Yeah, I guess I’m doing ok
I moved in with the strangest guy
Can you believe he actually thinks
That I am really alive
I will buy you a garden
Where your flowers can bloom
I will buy you a new car
Perfect shiny and new
I will buy you that big house
Way up in the west hills
I will buy you a new life
Yes I will
Everclear, I Will Buy You a New Life
When I finished my Associates Degree in College, I decided to return to Chicago. Several other friends that had left, also returned about this same time, and a few particularly important people were there, having never left. I saw it as a homecoming. But looking back, I think something was slightly off. I returned to find some of the support, and some of the relationships.. but the environment had inexorably changed. Of course that is to be expected. Nothing stays the same. But that, right there, may partially explain the path I chose.
Within a few months, I started dating, fell in love with and got pregnant by one of those old friends. As that was occurring, several of the other important relationships began to crumble, or get lost, or simply fade away. This left me triply bound: for the first time in my life I needed to be able to wholehearted trust someone else. Not as a friend, but as a lover. Before that, all of my relationships had been, perhaps intense and perhaps serious at times, but nonetheless fundamentally independent. So now I needed to feel safe with dependency. Secondly, I was pregnant and the hormonal fluctuations of pregnancy fueled my insecurities. So I was not only fighting my personal history but my body chemistry as well. Third, that secondary support structure, made up of all my other old friends and lovers was slowly disintegrating before my eyes.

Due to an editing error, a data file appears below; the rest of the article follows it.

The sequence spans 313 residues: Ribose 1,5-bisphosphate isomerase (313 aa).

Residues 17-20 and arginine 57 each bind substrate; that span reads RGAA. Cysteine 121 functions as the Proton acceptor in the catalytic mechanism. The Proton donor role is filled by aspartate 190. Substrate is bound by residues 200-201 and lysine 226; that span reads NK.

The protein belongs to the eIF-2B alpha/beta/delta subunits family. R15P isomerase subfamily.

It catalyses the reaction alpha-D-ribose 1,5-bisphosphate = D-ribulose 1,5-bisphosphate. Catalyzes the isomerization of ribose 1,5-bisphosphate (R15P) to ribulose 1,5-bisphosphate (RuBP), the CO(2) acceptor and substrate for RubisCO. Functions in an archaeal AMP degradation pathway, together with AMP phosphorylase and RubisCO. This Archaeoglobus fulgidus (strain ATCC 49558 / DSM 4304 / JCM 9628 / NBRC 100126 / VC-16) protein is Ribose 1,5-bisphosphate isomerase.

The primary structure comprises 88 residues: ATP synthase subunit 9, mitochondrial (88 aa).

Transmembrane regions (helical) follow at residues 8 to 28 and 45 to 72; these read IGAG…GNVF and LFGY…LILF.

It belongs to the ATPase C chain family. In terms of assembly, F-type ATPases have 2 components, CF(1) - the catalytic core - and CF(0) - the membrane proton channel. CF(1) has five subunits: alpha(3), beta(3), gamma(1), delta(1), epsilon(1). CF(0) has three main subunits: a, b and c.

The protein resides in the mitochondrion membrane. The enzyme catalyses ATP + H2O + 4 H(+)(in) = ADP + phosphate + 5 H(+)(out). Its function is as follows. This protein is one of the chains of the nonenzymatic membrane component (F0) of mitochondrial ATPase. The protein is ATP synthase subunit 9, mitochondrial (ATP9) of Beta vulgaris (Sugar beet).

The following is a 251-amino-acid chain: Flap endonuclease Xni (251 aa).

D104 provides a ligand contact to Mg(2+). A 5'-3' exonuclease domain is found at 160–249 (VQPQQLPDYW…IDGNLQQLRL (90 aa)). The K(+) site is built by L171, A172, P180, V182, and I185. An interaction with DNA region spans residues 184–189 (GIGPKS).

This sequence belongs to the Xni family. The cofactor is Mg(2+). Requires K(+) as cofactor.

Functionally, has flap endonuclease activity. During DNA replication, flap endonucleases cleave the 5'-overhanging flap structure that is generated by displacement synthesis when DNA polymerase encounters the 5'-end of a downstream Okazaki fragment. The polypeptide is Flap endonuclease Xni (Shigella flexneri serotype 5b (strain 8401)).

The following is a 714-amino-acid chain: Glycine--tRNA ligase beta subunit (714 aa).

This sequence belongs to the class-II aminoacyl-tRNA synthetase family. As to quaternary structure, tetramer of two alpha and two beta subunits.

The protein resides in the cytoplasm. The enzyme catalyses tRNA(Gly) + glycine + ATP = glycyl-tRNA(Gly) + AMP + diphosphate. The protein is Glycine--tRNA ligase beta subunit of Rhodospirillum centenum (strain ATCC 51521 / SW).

By the time my son was six months old, that network was completely gone, save for my little family, and two friends that I spoke with on occasion. I also now realize that I suffered moderately intense post-partum depression for perhaps as much as a couple years after my son was born. Who’s to say whether the depression led to the loss, or if the loss exaggerated the depression. As in most things, I think it was probably some of each – a vicious cycle that I had no way of breaking.
At the same time, I was convinced by my partner that we needed to change the way we lived. We couldn’t afford ideals and beliefs outside of the acceptable middle, because we couldn’t place our son in the position of being marginalized or discomfited by our behavior, beliefs or mores. At the same time – and I only see the irony right here and now – I was also convinced that marriage was neither appropriate, nor necessary for us. An outdated, religiously sanctioned, political scam of the highest magnitude.
Now I have to say that I am glad that this was the way of things. I do believe that characterization of marriage – at least for me – and I acknowledge now that what I really wanted was the drama of it all. The party, the social interaction, the gifts, perhaps. And It may be that the fact of our non-marriage may have been the one thread of WHOIAM that I managed to hold onto throughout that period of my life.
So we worked, and we saved, and we were responsible, and we didn’t delve too deeply into anything of substance. Every discussion consisted of what we’ll do some day, that projected time when we would have enough of everything to walk away from it and live like we wanted to once more.